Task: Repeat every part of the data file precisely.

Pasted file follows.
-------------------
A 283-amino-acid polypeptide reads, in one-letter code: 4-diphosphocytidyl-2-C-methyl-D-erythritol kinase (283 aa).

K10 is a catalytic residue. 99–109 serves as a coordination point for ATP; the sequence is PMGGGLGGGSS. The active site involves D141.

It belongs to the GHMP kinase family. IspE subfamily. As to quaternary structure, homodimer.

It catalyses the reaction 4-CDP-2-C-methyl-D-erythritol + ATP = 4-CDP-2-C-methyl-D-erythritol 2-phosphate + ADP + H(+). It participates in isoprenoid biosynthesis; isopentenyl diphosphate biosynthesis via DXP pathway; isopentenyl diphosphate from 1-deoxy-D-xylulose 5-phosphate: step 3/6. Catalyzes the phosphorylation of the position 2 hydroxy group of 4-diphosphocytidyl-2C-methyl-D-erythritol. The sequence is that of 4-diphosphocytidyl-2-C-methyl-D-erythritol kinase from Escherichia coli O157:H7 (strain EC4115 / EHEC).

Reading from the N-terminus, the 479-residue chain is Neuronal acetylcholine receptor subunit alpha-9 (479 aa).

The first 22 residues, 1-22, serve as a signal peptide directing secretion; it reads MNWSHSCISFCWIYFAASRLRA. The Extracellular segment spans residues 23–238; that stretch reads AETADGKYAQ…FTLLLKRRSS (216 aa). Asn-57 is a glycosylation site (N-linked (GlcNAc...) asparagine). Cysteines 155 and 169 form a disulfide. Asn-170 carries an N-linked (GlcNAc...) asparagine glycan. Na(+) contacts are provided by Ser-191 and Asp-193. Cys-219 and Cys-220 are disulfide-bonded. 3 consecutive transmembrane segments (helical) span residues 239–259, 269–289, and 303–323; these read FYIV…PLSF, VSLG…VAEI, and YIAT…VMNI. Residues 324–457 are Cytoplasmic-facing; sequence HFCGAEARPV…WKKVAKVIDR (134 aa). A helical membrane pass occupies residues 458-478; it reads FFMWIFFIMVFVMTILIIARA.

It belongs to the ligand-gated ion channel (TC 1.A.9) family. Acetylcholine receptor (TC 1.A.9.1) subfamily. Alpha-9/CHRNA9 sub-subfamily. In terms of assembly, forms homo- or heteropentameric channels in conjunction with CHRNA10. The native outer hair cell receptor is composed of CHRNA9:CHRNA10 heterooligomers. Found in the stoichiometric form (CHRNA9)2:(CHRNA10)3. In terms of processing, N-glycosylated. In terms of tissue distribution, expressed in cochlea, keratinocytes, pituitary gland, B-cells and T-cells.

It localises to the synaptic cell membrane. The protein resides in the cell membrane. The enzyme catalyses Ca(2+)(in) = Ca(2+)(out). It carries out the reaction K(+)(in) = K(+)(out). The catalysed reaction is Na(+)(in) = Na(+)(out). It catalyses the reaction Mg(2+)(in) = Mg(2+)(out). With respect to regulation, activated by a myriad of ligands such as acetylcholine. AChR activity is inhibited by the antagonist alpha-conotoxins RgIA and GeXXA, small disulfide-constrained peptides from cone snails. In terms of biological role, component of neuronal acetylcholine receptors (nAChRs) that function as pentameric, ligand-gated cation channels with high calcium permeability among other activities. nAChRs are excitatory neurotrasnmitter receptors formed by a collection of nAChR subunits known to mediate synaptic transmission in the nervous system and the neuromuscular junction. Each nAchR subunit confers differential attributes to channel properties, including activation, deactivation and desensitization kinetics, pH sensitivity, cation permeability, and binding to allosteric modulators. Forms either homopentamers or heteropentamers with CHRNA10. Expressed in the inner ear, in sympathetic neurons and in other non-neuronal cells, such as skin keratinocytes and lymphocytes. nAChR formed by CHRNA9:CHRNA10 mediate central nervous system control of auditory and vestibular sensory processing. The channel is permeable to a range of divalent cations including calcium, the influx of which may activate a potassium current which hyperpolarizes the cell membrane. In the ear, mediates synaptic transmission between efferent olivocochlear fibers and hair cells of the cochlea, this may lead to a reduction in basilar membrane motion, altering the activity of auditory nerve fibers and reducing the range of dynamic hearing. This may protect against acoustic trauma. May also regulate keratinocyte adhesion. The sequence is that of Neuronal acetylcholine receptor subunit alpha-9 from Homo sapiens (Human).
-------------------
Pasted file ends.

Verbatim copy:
A 283-amino-acid polypeptide reads, in one-letter code: 4-diphosphocytidyl-2-C-methyl-D-erythritol kinase (283 aa).

K10 is a catalytic residue. 99–109 serves as a coordination point for ATP; the sequence is PMGGGLGGGSS. The active site involves D141.

It belongs to the GHMP kinase family. IspE subfamily. As to quaternary structure, homodimer.

It catalyses the reaction 4-CDP-2-C-methyl-D-erythritol + ATP = 4-CDP-2-C-methyl-D-erythritol 2-phosphate + ADP + H(+). It participates in isoprenoid biosynthesis; isopentenyl diphosphate biosynthesis via DXP pathway; isopentenyl diphosphate from 1-deoxy-D-xylulose 5-phosphate: step 3/6. Catalyzes the phosphorylation of the position 2 hydroxy group of 4-diphosphocytidyl-2C-methyl-D-erythritol. The sequence is that of 4-diphosphocytidyl-2-C-methyl-D-erythritol kinase from Escherichia coli O157:H7 (strain EC4115 / EHEC).

Reading from the N-terminus, the 479-residue chain is Neuronal acetylcholine receptor subunit alpha-9 (479 aa).

The first 22 residues, 1-22, serve as a signal peptide directing secretion; it reads MNWSHSCISFCWIYFAASRLRA. The Extracellular segment spans residues 23–238; that stretch reads AETADGKYAQ…FTLLLKRRSS (216 aa). Asn-57 is a glycosylation site (N-linked (GlcNAc...) asparagine). Cysteines 155 and 169 form a disulfide. Asn-170 carries an N-linked (GlcNAc...) asparagine glycan. Na(+) contacts are provided by Ser-191 and Asp-193. Cys-219 and Cys-220 are disulfide-bonded. 3 consecutive transmembrane segments (helical) span residues 239–259, 269–289, and 303–323; these read FYIV…PLSF, VSLG…VAEI, and YIAT…VMNI. Residues 324–457 are Cytoplasmic-facing; sequence HFCGAEARPV…WKKVAKVIDR (134 aa). A helical membrane pass occupies residues 458-478; it reads FFMWIFFIMVFVMTILIIARA.

It belongs to the ligand-gated ion channel (TC 1.A.9) family. Acetylcholine receptor (TC 1.A.9.1) subfamily. Alpha-9/CHRNA9 sub-subfamily. In terms of assembly, forms homo- or heteropentameric channels in conjunction with CHRNA10. The native outer hair cell receptor is composed of CHRNA9:CHRNA10 heterooligomers. Found in the stoichiometric form (CHRNA9)2:(CHRNA10)3. In terms of processing, N-glycosylated. In terms of tissue distribution, expressed in cochlea, keratinocytes, pituitary gland, B-cells and T-cells.

It localises to the synaptic cell membrane. The protein resides in the cell membrane. The enzyme catalyses Ca(2+)(in) = Ca(2+)(out). It carries out the reaction K(+)(in) = K(+)(out). The catalysed reaction is Na(+)(in) = Na(+)(out). It catalyses the reaction Mg(2+)(in) = Mg(2+)(out). With respect to regulation, activated by a myriad of ligands such as acetylcholine. AChR activity is inhibited by the antagonist alpha-conotoxins RgIA and GeXXA, small disulfide-constrained peptides from cone snails. In terms of biological role, component of neuronal acetylcholine receptors (nAChRs) that function as pentameric, ligand-gated cation channels with high calcium permeability among other activities. nAChRs are excitatory neurotrasnmitter receptors formed by a collection of nAChR subunits known to mediate synaptic transmission in the nervous system and the neuromuscular junction. Each nAchR subunit confers differential attributes to channel properties, including activation, deactivation and desensitization kinetics, pH sensitivity, cation permeability, and binding to allosteric modulators. Forms either homopentamers or heteropentamers with CHRNA10. Expressed in the inner ear, in sympathetic neurons and in other non-neuronal cells, such as skin keratinocytes and lymphocytes. nAChR formed by CHRNA9:CHRNA10 mediate central nervous system control of auditory and vestibular sensory processing. The channel is permeable to a range of divalent cations including calcium, the influx of which may activate a potassium current which hyperpolarizes the cell membrane. In the ear, mediates synaptic transmission between efferent olivocochlear fibers and hair cells of the cochlea, this may lead to a reduction in basilar membrane motion, altering the activity of auditory nerve fibers and reducing the range of dynamic hearing. This may protect against acoustic trauma. May also regulate keratinocyte adhesion. The sequence is that of Neuronal acetylcholine receptor subunit alpha-9 from Homo sapiens (Human).